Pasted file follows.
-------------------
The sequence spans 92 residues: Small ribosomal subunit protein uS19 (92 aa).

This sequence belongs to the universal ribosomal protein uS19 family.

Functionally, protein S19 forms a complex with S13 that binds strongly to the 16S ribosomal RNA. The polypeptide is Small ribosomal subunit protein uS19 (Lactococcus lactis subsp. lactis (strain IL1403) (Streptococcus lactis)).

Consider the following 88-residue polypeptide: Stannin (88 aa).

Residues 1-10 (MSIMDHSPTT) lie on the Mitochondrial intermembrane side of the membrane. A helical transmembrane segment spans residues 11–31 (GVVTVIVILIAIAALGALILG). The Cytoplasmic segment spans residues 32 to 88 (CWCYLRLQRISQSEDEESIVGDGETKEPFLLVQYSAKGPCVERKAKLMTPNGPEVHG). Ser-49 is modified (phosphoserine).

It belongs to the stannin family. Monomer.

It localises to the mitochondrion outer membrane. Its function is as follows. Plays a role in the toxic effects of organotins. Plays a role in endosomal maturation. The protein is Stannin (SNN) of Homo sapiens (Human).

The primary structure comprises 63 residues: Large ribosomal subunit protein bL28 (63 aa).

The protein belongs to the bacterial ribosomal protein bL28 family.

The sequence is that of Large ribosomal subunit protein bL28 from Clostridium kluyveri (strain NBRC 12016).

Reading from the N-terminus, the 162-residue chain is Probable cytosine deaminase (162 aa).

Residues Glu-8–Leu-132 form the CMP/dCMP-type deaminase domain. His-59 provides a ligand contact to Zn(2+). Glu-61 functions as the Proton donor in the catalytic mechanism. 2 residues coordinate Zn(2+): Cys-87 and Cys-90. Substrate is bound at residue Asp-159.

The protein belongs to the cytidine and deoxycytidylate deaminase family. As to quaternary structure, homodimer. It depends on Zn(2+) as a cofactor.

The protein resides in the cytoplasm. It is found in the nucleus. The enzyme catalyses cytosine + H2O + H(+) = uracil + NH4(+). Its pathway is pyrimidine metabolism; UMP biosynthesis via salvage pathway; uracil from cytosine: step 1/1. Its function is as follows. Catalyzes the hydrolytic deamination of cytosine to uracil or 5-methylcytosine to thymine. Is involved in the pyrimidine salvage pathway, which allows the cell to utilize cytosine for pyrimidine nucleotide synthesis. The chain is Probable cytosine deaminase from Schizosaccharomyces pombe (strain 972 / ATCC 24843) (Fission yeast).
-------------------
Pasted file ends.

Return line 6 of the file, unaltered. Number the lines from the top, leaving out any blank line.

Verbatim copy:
It belongs to the stannin family. Monomer.